Sunday, December 6, 2015

Ben Carson Says After San Berandino, No More Syrian Refugees

Right because both the shooters were Syrian refugees. Wait.

"Ben Carson pointed to the San Bernardino shootings as proof that there are gaps in the U.S. immigration system during a Friday conference in Arizona. According to the Washington Post, the Republican presidential candidate said that shooter Tashfeen Malik’s easy passage through the U.S. visa vetting process should be the “end of the argument” for accepting refugees from Syria."

"If that vetting resulted in missing someone who could carry out such a horrendous crime, that should be the end of the argument right there. We shouldn’t even have to talk about this anymore," the Republican presidential told the audience at the American Legislative Exchange Council’s summit.

"Malik and her husband, Syed Farook, went on a rampage at the Inland Regional Center on Wednesday, fatally shooting 14 and injuring 21 before being killed by police in a shootout on a southern California highway."

The House Dems who voted for banning the Syrian refugees a few weeks ago-this is what the bill effectively does-are now reconsideirng. Maybe the don't feel so great about being on the same side of the issue as Dr. Ben.

"More than half of the House Democrats who voted to restrict the resettlement of Syrian and Iraqi refugees in the U.S. appear to be having second thoughts."

"At least 26 of the 47 Democrats who supported the measure have signed on to a letter urging House Speaker Paul Ryan not to include it in a must-pass omnibus spending bill likely to be voted on in the coming days, according to groups helping arrange the missive."

Read more:

This is good news. It suggest that they are getting flak from Dems in their districts. I for one found it a pretty dark day to be a Democrat.

The lawmakers assert that the U.S. has an obligation to help people seeking refuge from violence and persecution. They also reject measures being floated that would defund the U.S. refugee resettlement program, arguing that “funds available for the vetting and placement of refugees should be increased to ensure a thorough and expeditious process.”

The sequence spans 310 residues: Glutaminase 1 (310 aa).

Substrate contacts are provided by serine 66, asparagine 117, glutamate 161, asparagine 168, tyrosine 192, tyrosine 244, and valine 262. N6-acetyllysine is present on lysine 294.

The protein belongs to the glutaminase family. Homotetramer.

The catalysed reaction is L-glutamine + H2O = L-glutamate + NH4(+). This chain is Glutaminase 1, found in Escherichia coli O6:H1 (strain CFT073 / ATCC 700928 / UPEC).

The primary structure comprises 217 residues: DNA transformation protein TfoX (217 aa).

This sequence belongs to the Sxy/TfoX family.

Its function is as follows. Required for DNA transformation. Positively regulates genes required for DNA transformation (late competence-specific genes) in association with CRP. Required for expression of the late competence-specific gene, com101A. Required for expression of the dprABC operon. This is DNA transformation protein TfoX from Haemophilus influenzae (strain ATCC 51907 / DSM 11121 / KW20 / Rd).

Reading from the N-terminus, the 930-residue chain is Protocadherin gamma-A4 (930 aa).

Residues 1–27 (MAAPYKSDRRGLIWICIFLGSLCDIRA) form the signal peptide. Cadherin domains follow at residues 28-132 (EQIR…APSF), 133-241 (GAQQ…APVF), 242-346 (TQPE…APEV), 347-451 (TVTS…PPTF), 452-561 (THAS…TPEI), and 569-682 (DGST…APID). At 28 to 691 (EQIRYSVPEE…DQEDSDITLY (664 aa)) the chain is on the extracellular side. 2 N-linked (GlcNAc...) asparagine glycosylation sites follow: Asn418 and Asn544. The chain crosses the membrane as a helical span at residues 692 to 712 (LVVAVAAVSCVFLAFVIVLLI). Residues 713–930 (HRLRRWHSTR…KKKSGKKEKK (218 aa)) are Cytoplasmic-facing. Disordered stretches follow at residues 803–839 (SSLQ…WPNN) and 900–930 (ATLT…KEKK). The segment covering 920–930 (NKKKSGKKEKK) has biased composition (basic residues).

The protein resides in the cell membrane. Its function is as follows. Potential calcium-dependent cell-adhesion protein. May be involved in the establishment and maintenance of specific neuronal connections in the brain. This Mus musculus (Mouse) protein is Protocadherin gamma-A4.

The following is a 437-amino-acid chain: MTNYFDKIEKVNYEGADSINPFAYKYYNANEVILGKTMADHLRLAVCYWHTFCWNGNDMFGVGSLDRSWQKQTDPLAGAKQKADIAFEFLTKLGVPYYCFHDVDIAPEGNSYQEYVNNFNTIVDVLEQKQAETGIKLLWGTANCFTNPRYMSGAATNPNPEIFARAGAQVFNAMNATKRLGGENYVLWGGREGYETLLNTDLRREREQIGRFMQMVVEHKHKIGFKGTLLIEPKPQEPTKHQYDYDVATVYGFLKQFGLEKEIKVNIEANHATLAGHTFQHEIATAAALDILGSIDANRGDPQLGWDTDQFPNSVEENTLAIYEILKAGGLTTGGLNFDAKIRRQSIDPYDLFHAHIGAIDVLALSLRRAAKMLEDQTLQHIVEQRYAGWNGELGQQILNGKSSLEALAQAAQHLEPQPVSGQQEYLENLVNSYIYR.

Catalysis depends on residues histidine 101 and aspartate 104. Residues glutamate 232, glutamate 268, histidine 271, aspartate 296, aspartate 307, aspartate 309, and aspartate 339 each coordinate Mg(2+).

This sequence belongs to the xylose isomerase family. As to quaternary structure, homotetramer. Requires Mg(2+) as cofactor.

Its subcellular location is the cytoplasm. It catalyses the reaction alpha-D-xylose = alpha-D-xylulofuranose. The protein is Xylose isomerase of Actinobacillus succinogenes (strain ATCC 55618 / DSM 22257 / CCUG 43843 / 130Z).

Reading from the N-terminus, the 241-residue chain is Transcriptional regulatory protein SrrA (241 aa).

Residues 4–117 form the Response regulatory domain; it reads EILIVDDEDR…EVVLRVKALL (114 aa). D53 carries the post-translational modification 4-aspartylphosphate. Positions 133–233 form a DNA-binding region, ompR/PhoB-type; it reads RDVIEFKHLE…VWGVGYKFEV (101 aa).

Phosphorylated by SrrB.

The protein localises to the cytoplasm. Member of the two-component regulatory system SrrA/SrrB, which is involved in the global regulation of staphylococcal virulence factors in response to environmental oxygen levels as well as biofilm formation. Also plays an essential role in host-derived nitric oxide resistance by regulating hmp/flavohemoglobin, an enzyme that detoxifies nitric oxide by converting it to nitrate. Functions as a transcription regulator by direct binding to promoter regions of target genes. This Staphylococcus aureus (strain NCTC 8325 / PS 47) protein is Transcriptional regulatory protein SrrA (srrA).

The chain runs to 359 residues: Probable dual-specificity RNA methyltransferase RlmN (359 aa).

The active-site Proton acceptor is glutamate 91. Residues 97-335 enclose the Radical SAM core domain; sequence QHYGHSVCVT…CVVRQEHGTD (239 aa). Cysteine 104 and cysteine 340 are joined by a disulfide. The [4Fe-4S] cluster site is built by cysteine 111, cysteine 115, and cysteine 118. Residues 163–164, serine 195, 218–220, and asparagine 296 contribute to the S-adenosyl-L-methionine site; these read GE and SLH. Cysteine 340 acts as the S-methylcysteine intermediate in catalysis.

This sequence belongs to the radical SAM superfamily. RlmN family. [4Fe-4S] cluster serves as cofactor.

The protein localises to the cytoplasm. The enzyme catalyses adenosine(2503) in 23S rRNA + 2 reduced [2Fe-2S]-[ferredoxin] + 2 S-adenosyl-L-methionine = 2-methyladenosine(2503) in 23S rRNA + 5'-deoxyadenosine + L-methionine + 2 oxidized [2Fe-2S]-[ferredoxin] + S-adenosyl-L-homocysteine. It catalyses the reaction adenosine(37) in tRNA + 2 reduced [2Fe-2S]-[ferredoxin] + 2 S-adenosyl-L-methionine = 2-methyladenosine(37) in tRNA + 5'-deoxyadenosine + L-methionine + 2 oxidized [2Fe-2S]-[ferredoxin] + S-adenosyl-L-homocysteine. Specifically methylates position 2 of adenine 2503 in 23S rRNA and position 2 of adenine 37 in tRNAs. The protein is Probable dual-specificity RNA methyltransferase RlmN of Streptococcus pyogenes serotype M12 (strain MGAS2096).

“We should all agree that inserting wholesale changes to refugee admission policies into a year-end spending bill—where they cannot be properly debated or amended—is not the appropriate way to consider these issues,” the letter states.

The lawmakers, however, don’t say in the letter if they are willing to vote against the omnibus spending bill if the refugee legislation ultimately winds up in it.

"At least 84 Democrats total had signed the letter as of Friday evening, with more expected by Sunday night. Rep. Jared Polis (D-Colo.) who voted for the initial House bill, is helping spearhead the drive for signatures. Others who voted for the House bill but signed the letter include Reps. Steve Israel of New York and Ron Kind of Wisconsin."

"The initial House vote was simply a knee-jerk reaction in response to the Paris terror attacks," said Yasmine Taeb, a lobbyist with the Friends Committee on National Legislation, a Quaker group that helped organize the letter. "We are a nation of immigrants and it is simply unacceptable for our elected officials to turn their backs on innocent women, men, and children fleeing violence and persecution."

Read more:

As Josh Marshall says, one of the reasons we have had less problems with ISiS inspired terrorism in the US is that Muslims are not marginalized like they are in Europe. To have a backlash against Muslims now would be a real step backwards.

"Let's take the case of Western Europe. Over a couple decades and particularly since 9/11 we've had abundant evidence that Muslims in Europe, and particularly Muslims whose ancestry is in Muslim majority countries in the Middles East, North Africa and South Asia appear to be substantially more prone to radicalization and participation is mass casualty terror attacks than immigrants and descendants of immigrants from those countries now living in the United States. We have lots of evidence for this both in journalistic and academic studies. And we have lots of evidence in a volume of terrorist attacks. The 9/11 attacks stand alone in terms of death count. But the Paris attacks, ghastly as they were, come after London, Madrid, Charlie Hebdo, various individual attacks, assassinations, one-off attacks on Jews in France, Belgium, the Netherlands and other countries in Western Europe. Virtually everyone who has studied the matter concludes that it is this social isolation that is at the root of the greater propensity toward radicalization and willingness, albeit for a tiny subsection of the population, to commit acts of violence."

The truth is this is a case where doing the right thing and being strategic in the struggle against ISIS point in the same direction.


  1. Mike, in your title "Ben" not "Bern."

  2. Uh-oh. I am not trying to talk up Bernie Sanders

  3. O/T: Mike, did you see this?:

  4. Mike, not a good sign:

  5. You know what's a bad sign? Listening to CNN tonight. Jake Tapper and Wolf Blitzer are discussing how the President has done such a bad job reassuring the nation about San Bernandino.

    Again, to hear them it sounds like a purely factual discussion. This is the same network who thought that that reporter went too far in simply feeling sorry for the refugees after that House vote to allow no more refugees.

  6. Although your news is not good either, though, not surprising.